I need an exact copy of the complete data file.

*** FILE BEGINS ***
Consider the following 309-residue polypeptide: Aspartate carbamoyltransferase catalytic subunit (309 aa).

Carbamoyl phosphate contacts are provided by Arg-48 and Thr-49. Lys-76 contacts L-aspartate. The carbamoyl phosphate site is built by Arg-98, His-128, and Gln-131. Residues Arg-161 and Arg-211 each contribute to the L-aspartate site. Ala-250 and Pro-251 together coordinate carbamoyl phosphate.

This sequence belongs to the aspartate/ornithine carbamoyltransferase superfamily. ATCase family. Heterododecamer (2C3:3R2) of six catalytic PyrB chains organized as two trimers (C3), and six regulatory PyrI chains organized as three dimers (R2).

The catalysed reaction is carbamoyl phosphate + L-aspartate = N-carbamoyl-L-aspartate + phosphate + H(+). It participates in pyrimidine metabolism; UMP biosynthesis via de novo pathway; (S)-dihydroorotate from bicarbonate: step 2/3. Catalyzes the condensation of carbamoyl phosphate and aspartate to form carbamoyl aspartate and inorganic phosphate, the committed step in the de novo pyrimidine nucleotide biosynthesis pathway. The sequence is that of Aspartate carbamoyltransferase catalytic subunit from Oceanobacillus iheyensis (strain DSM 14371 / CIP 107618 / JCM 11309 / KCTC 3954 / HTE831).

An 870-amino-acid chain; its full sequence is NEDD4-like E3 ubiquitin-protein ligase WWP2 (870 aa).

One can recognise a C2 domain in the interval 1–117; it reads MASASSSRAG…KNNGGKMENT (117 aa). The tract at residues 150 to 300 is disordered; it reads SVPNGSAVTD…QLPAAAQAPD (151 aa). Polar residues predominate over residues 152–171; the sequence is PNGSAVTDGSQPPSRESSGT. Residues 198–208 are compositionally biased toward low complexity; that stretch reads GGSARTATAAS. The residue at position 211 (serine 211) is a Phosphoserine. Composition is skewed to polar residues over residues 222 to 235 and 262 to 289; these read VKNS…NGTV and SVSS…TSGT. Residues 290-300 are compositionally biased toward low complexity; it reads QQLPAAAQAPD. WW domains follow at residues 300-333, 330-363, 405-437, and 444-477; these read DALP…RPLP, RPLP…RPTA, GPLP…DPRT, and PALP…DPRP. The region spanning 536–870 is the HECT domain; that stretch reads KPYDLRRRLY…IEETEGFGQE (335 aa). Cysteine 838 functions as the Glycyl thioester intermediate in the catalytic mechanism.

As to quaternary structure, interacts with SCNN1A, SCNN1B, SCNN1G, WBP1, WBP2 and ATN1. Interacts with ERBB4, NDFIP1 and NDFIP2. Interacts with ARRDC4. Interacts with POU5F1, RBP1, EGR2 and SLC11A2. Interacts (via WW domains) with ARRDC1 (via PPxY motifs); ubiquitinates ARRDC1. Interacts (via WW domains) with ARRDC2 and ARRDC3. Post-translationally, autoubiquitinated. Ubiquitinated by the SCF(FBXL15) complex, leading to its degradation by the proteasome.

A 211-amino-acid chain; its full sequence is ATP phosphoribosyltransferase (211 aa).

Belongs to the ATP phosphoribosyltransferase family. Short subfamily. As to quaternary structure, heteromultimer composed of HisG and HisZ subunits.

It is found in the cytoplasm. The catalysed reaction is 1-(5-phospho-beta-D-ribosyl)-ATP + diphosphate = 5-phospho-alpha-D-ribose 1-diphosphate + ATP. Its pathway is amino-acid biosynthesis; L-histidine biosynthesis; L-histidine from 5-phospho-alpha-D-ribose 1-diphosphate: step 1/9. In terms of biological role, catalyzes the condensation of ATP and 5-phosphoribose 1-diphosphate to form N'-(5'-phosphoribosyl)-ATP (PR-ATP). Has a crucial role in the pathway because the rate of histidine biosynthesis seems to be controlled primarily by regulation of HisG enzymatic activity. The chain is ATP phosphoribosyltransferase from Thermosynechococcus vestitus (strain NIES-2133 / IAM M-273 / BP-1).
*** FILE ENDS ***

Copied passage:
Consider the following 309-residue polypeptide: Aspartate carbamoyltransferase catalytic subunit (309 aa).

Carbamoyl phosphate contacts are provided by Arg-48 and Thr-49. Lys-76 contacts L-aspartate. The carbamoyl phosphate site is built by Arg-98, His-128, and Gln-131. Residues Arg-161 and Arg-211 each contribute to the L-aspartate site. Ala-250 and Pro-251 together coordinate carbamoyl phosphate.

This sequence belongs to the aspartate/ornithine carbamoyltransferase superfamily. ATCase family. Heterododecamer (2C3:3R2) of six catalytic PyrB chains organized as two trimers (C3), and six regulatory PyrI chains organized as three dimers (R2).

The catalysed reaction is carbamoyl phosphate + L-aspartate = N-carbamoyl-L-aspartate + phosphate + H(+). It participates in pyrimidine metabolism; UMP biosynthesis via de novo pathway; (S)-dihydroorotate from bicarbonate: step 2/3. Catalyzes the condensation of carbamoyl phosphate and aspartate to form carbamoyl aspartate and inorganic phosphate, the committed step in the de novo pyrimidine nucleotide biosynthesis pathway. The sequence is that of Aspartate carbamoyltransferase catalytic subunit from Oceanobacillus iheyensis (strain DSM 14371 / CIP 107618 / JCM 11309 / KCTC 3954 / HTE831).

An 870-amino-acid chain; its full sequence is NEDD4-like E3 ubiquitin-protein ligase WWP2 (870 aa).

One can recognise a C2 domain in the interval 1–117; it reads MASASSSRAG…KNNGGKMENT (117 aa). The tract at residues 150 to 300 is disordered; it reads SVPNGSAVTD…QLPAAAQAPD (151 aa). Polar residues predominate over residues 152–171; the sequence is PNGSAVTDGSQPPSRESSGT. Residues 198–208 are compositionally biased toward low complexity; that stretch reads GGSARTATAAS. The residue at position 211 (serine 211) is a Phosphoserine. Composition is skewed to polar residues over residues 222 to 235 and 262 to 289; these read VKNS…NGTV and SVSS…TSGT. Residues 290-300 are compositionally biased toward low complexity; it reads QQLPAAAQAPD. WW domains follow at residues 300-333, 330-363, 405-437, and 444-477; these read DALP…RPLP, RPLP…RPTA, GPLP…DPRT, and PALP…DPRP. The region spanning 536–870 is the HECT domain; that stretch reads KPYDLRRRLY…IEETEGFGQE (335 aa). Cysteine 838 functions as the Glycyl thioester intermediate in the catalytic mechanism.

As to quaternary structure, interacts with SCNN1A, SCNN1B, SCNN1G, WBP1, WBP2 and ATN1. Interacts with ERBB4, NDFIP1 and NDFIP2. Interacts with ARRDC4. Interacts with POU5F1, RBP1, EGR2 and SLC11A2. Interacts (via WW domains) with ARRDC1 (via PPxY motifs); ubiquitinates ARRDC1. Interacts (via WW domains) with ARRDC2 and ARRDC3. Post-translationally, autoubiquitinated. Ubiquitinated by the SCF(FBXL15) complex, leading to its degradation by the proteasome.

A 211-amino-acid chain; its full sequence is ATP phosphoribosyltransferase (211 aa).

Belongs to the ATP phosphoribosyltransferase family. Short subfamily. As to quaternary structure, heteromultimer composed of HisG and HisZ subunits.

It is found in the cytoplasm. The catalysed reaction is 1-(5-phospho-beta-D-ribosyl)-ATP + diphosphate = 5-phospho-alpha-D-ribose 1-diphosphate + ATP. Its pathway is amino-acid biosynthesis; L-histidine biosynthesis; L-histidine from 5-phospho-alpha-D-ribose 1-diphosphate: step 1/9. In terms of biological role, catalyzes the condensation of ATP and 5-phosphoribose 1-diphosphate to form N'-(5'-phosphoribosyl)-ATP (PR-ATP). Has a crucial role in the pathway because the rate of histidine biosynthesis seems to be controlled primarily by regulation of HisG enzymatic activity. The chain is ATP phosphoribosyltransferase from Thermosynechococcus vestitus (strain NIES-2133 / IAM M-273 / BP-1).